Among all the other sculptures in the human civilization, stone sculptures are the most ancient and natural sculptures. The unmatched talent and immense power of imagination of our sculptors are revealed through the collection of different sculptures displayed at folklore museum. Sculptures are used to be worshipped as a physical manifestation of invisible spirits as well for expressing the creativity and talent of folklore people. Miniature statues of men and animals belonging to remote antiquity are placed here, throwing light on the arts and crafts of a bygone Dravidian period. The major styles reflected in Indian carvings include Maurya, the Gandhara, the Gupta, the Chalukya, the Chola, the Vijayanagar, and the like. The rich and diverse cultures are reflected in the creation of these sculptures. Folklore museum exhibits the sculpture of a very beautiful nair lady in a single piece of wood who lived 150 years back. Her lover made this sculpture in a single piece of wood without any joints. A wide collection of tribal arts showcasing a vibrant culture and Ministers of tanjore Maharaja made of wood of 19th century are among the main other attractions of the museum.
The richness of wood carvings of ancient India is revealed in these sculptures. Each region in India has its own style of carving which gives a glimpse to our golden past. Sculptures of Devadasis once known for their scholarship and wisdom represent the golden age of south India during which the art and music flourished.Sculptures are important tool for interpreting socio-economic changes occurring at the macro and micro levels in the social sphere. Further it gives an interesting insight into the socio-religious transformation occurring in a specific regional and cultural context. Elegant sculptures of Gopika’s, the worshipers of Lord Krishna are among whom the youthful Krishna lived. Each girl thought that he loved her only. The Gopikas are often depicted in the form of dancing .This idyllic sculptures denote the abstract relation of the deity to his devotees, and also signifies that the incarnate God can be all things to all beings.
Sculptures are truly representative of a bygone era and the people and customs of that period. These sculptures very in their craftsmanship in turn with the cultural backgrounds. Some of them are richly ornate, while others focus on anatomical features of the human body. This sculptures may be the prototypes of some ancient beauties.A few of them are painted in natural colours. Colours also play to a part in symbolism, and denote the three gunas, which when variously combined, determine the characteristic quality of every person and thing.These sculptures were meant to symbolize the social structure and the man-woman relationships of the past. From time immemorial, women mainly assumed charge of domestic responsibilities like care and protection of the children. This sculptures are different from icons. In that the icons give importance to gesturers representing Beejakshara’s of manthra while sculptures highlight the beauty of human body in various posters.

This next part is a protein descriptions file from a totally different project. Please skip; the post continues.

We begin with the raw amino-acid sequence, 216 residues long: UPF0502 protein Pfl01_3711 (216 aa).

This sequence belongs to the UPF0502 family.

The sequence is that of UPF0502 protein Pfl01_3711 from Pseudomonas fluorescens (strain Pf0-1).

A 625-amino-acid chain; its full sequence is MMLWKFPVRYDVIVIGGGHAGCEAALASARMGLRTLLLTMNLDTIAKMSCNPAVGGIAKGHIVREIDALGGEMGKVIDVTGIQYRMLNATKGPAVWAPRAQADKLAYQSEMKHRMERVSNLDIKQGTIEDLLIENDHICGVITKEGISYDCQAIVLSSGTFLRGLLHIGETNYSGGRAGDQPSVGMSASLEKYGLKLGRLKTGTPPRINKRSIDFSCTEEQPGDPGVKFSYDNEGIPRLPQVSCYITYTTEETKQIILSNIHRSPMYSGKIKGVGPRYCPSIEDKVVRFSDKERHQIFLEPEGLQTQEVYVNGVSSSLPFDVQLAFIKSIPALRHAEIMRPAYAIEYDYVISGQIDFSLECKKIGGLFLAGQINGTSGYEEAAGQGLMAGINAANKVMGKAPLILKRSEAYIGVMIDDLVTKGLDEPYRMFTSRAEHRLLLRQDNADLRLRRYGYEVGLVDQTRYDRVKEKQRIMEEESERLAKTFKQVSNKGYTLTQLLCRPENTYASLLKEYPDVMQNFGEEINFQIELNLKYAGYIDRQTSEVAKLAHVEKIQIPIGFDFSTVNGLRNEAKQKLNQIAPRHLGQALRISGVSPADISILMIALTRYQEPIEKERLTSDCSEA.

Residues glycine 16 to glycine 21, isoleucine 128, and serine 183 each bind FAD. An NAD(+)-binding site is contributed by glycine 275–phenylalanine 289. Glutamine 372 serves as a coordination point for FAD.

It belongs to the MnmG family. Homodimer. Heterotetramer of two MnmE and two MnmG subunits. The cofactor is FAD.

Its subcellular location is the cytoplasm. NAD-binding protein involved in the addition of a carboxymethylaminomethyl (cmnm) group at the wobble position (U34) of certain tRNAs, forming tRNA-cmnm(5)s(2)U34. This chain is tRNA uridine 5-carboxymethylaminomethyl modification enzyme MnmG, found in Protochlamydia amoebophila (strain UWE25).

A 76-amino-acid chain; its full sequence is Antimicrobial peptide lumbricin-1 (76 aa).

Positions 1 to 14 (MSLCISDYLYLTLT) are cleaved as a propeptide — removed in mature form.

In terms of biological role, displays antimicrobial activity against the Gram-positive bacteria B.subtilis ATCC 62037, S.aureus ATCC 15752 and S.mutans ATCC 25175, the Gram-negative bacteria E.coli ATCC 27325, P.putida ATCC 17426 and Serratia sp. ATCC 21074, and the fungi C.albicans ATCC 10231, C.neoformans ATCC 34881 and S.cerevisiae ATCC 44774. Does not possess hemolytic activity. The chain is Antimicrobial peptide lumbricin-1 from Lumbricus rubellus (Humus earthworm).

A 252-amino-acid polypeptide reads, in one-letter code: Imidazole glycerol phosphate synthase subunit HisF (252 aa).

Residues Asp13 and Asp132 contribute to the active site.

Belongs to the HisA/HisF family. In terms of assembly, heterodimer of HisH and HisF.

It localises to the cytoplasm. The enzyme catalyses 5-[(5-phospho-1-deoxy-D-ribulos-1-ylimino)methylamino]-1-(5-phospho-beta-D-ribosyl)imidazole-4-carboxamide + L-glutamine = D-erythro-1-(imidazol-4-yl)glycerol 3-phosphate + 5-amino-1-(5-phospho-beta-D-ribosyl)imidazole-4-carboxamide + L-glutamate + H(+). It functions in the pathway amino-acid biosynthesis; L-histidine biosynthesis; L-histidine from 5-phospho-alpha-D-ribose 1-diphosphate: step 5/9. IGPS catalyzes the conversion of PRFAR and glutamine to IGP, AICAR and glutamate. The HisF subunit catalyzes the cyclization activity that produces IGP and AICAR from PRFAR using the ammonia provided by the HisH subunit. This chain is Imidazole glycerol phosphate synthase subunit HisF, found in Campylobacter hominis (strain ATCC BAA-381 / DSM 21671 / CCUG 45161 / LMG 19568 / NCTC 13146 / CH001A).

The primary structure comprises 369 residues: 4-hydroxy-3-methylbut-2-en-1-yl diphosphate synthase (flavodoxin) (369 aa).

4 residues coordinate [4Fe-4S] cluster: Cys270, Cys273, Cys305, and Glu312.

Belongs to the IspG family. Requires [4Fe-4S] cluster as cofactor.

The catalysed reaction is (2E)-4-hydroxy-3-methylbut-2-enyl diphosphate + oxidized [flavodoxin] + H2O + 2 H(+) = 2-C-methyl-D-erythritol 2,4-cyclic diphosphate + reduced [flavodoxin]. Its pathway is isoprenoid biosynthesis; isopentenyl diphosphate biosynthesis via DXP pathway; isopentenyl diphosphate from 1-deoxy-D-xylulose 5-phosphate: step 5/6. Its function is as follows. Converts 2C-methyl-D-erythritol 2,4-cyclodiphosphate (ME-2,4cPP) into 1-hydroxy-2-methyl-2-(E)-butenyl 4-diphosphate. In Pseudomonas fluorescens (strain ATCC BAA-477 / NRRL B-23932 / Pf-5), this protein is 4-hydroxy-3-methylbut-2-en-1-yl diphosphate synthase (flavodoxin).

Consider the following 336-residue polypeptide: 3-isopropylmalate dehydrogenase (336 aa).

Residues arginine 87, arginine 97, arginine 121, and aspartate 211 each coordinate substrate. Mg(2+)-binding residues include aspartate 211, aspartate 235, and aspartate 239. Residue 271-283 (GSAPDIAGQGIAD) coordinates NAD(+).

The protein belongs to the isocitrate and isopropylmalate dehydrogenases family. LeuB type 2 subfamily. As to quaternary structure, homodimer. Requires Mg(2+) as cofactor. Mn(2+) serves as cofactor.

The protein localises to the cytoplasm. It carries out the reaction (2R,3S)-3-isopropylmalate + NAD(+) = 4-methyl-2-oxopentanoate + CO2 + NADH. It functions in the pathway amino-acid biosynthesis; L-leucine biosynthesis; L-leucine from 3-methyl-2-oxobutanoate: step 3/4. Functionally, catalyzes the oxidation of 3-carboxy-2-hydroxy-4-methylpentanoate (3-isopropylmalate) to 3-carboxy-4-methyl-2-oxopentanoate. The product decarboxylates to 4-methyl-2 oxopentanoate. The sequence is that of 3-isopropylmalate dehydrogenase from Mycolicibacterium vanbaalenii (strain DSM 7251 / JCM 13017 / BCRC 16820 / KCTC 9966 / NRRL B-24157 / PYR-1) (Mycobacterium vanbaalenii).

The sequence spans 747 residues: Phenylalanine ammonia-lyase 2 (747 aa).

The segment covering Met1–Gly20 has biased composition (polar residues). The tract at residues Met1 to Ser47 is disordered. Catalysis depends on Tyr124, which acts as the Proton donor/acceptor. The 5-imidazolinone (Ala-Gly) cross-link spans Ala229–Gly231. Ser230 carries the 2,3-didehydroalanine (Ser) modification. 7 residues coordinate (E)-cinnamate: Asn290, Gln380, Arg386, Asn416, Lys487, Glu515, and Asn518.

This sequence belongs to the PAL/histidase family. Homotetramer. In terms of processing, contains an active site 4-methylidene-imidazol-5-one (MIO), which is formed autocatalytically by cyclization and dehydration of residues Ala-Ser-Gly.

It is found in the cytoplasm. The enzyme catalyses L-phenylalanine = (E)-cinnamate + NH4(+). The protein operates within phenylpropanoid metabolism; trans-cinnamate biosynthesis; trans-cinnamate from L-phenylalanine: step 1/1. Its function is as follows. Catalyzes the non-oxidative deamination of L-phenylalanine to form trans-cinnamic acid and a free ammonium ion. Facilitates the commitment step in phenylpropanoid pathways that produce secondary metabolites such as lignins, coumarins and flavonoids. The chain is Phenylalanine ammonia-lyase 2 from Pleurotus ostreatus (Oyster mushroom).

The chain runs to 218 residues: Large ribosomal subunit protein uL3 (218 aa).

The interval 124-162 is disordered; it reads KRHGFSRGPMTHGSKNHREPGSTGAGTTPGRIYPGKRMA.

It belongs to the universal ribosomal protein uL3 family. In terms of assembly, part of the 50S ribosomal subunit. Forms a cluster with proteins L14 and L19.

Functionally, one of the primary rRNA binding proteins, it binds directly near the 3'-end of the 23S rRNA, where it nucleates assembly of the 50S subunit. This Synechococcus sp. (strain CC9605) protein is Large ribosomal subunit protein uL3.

The Jaine statue dating back to 18th century points at the influence of Jainism on south India.Many Jaina, statues have backgrounds formed by snakes and trees, which probably denote a very ancient non-Aryan serpent cult combined with the worship of trees and rivers.Naga in Indian mythology a general term for quasi divine beings. It is believed that serpents, guard the mineral wealth of the earth.They are courageous, quick and violent, as well as being endowed with superhuman power, potency, skill and wisdom.
There is a 19th century life size statue of the Nair lady from Kottayam, throws light on the marital relationships of feudal Kerala. Married to a Nambuthiri as his second wife she survives in the form of this statue made by her loving husband.